The wild side begins where people leave off. Where roads, wire, and fences stop. Though humanity encroaches more and more, these places do exist. Wilderness is. I have been fortunate enough over the course of the last forty years to have hunted, hiked and rode horses into many wild places, where the only hint of civilization might be a contrail from a plane overhead. And darned few of those, as there are few plane routes over Montana. I am grateful.
I am not ungrateful for the roads. For without them I would be unable to reach the many places I have been, especially now as I age and heal from a total knee replacement. Still, if I have taken anything away from my forays into wilderness it is this; wilderness is vital, not just psychologically and spiritually, but organically as well.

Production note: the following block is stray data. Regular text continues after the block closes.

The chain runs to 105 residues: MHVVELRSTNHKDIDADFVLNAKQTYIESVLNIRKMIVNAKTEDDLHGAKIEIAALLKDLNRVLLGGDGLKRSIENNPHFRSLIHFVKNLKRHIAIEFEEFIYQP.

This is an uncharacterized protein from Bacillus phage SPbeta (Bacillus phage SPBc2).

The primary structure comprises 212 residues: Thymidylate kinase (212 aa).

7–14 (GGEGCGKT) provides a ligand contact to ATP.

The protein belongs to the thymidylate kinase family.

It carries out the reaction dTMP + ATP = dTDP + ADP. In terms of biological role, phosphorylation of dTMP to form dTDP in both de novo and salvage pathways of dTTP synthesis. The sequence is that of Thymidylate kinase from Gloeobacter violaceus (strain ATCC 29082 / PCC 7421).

People need wilderness to sustain our physical life, and not just to grow our groceries. Our planet is a self-sustaining organism with a great many integral, interconnected parts. There are some obvious ones, like dirt, water and sky, or photosynthesis, oxygenation, and the like. And then there is the rainforest, the ocean currents and thermals, upper atmospheric air streams, the polar ice caps, the deserts, and mountains all performing a specific and necessary function. There are trees, fungi, permafrost, etc., etc., etc. And we have not even begun to talk of the role of insects and animals. Wilderness is vital.
I take the long way around when I travel. Less traffic that way – no traffic if I can help it. I see a few ranches, always fences and roads. Not much to be done for that. You can see a great deal of wild Montana from a roadway, but you have to park the truck to get into it. Animals today have adapted for the most part. They interface with encroaching humanity more and more frequently.
So, where is the wild side? It is wildest in wilderness, and it is vital. See the wild side.